This will sound like a foreign problem to those who have owned and used Fitbits for years. I’m not one of those people, and when I strapped the Charge 6 to my wrist, I had to make some adjustments to how I interacted with it. I couldn’t use my favorite apps or ask Siri to send a text message and let mom know I would be late for dinner. The most I could do was swipe through a few lightweight versions of apps I don’t typically use and read mom’s text asking “Are you okay? What time will you be home for supper tonight?”

There’s no microphone, no cellular connectivity and no full-fledged apps on the Charge 6. It’s much more barebones than you may anticipate, which could be a dealbreaker for anyone who wants a watch that can do a few things on top of track your fitness all day. Of course, if you know what you’re getting yourself into, you’ll be just fine. But if you want a proper smartwatch, you’ll want to look at something like the Pixel Watch 2 which strikes a great balance.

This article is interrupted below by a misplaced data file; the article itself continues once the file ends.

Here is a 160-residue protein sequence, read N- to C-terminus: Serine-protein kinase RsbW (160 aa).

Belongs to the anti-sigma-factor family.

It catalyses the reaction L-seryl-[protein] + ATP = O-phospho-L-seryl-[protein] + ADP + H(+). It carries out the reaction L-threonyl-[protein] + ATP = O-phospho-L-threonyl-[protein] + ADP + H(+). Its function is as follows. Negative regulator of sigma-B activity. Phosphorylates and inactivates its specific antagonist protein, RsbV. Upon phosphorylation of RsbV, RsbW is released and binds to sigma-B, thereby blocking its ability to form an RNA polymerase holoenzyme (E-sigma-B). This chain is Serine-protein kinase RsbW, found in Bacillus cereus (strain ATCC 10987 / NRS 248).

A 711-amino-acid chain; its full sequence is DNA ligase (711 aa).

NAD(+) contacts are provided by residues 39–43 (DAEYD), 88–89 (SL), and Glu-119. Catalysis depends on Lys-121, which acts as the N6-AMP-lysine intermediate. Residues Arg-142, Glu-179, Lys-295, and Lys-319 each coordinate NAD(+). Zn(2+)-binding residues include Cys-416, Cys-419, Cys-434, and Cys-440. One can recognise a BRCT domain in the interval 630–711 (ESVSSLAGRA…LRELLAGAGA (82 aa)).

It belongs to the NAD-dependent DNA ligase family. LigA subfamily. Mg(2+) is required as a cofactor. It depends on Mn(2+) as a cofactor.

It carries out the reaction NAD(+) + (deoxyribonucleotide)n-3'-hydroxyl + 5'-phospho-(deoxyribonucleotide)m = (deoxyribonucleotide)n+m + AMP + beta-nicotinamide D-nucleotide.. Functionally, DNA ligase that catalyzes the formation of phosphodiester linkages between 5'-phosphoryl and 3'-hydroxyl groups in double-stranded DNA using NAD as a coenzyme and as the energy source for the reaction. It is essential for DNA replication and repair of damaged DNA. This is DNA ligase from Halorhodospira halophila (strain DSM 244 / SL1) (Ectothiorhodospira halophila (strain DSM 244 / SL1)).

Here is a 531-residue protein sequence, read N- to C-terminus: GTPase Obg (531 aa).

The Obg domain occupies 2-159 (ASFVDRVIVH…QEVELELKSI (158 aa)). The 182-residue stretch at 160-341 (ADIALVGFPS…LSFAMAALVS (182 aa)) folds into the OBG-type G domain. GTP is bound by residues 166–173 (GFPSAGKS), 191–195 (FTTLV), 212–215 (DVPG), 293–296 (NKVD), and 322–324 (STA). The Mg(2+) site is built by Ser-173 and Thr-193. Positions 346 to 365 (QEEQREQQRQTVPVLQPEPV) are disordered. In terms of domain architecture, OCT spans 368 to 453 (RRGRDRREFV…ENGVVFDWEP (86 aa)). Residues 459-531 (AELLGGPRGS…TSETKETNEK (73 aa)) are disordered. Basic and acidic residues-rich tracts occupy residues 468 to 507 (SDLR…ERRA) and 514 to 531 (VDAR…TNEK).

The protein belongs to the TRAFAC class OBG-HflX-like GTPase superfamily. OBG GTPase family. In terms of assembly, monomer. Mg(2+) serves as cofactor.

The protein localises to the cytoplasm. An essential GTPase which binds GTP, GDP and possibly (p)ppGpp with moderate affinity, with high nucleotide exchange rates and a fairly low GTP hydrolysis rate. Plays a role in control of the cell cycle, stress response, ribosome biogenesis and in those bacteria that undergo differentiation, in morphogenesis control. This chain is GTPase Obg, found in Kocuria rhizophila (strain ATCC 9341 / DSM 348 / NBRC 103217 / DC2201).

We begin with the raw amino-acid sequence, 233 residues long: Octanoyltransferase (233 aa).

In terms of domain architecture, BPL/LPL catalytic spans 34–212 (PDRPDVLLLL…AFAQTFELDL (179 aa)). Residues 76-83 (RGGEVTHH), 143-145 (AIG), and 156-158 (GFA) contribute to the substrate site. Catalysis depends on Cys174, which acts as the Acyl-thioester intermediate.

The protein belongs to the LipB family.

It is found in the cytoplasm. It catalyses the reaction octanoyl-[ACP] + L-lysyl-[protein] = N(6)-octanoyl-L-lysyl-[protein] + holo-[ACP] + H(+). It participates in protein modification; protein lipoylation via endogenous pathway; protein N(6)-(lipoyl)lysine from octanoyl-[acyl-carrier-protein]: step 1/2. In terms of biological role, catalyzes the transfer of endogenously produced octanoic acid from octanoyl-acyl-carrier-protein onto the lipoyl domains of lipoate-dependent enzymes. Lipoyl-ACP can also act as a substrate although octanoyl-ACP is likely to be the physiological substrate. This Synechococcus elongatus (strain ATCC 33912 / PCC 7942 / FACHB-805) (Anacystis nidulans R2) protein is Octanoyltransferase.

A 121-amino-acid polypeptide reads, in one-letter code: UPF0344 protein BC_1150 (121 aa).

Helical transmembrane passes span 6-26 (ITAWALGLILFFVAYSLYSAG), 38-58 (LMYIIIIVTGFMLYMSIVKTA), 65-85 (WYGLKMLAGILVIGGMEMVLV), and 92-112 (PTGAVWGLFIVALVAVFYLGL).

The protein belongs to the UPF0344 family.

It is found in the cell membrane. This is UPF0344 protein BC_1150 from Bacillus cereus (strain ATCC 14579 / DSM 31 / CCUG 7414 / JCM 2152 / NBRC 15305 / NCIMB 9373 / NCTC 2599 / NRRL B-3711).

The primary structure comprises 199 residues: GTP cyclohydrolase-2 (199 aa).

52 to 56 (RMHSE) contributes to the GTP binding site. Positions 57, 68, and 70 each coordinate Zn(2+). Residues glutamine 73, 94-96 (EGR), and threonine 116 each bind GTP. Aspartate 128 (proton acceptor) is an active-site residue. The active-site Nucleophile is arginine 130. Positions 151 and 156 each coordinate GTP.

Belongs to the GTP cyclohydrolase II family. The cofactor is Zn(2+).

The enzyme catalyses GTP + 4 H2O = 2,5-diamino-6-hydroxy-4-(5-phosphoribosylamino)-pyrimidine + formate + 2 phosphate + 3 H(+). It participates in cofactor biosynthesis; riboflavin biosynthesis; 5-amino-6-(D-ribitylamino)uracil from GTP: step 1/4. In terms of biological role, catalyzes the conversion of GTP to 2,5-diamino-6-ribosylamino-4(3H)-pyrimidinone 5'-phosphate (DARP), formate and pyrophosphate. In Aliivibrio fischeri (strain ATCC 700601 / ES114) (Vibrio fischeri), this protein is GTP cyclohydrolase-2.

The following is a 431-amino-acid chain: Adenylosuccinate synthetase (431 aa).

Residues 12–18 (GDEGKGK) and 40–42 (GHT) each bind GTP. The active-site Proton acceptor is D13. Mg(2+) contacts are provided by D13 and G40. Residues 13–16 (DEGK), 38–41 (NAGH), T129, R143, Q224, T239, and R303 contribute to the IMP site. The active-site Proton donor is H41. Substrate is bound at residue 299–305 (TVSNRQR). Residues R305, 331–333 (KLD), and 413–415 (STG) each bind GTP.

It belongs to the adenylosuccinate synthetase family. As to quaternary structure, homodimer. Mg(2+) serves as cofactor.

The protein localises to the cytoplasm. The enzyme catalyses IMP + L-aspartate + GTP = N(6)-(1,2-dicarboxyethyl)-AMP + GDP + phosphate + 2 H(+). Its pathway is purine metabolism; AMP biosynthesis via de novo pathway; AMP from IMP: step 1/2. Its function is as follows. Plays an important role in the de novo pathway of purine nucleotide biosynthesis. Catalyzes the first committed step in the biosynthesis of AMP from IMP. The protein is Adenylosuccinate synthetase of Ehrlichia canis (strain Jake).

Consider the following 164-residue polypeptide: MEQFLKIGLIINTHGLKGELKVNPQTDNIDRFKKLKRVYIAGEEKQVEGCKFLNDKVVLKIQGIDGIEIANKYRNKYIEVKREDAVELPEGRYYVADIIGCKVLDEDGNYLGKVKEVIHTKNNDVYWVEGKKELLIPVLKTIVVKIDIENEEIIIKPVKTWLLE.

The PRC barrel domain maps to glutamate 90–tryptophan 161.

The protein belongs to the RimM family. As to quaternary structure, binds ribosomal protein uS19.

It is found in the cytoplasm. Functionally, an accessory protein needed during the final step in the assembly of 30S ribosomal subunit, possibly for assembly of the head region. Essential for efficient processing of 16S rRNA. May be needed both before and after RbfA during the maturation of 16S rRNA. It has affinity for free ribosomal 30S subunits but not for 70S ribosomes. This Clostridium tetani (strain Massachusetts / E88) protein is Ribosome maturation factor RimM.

The Charge 6 is by far one of the most well-rounded Fitbits to date. With its more affordable price point, simplistic design, excellent fitness tracking features and multi-day battery life, it’s hard to find fault with it.

As Google and Fitbit continue to develop products with stronger integrations between their platforms, it’s safe to say that the Google-branded apps on the Charge 6 may just be the tip of the iceberg. And that’s not a bad thing; they’ve only made the Charge experience even better. Plus, the redesigned companion app is *chef’s kiss*.

Those seeking a more robust and balanced smartwatch are better off with the Pixel Watch 2, which itself is loaded with Fitbit features. But if you want that classic Fitbit form factor with modern specs for an attainable price, this is for you.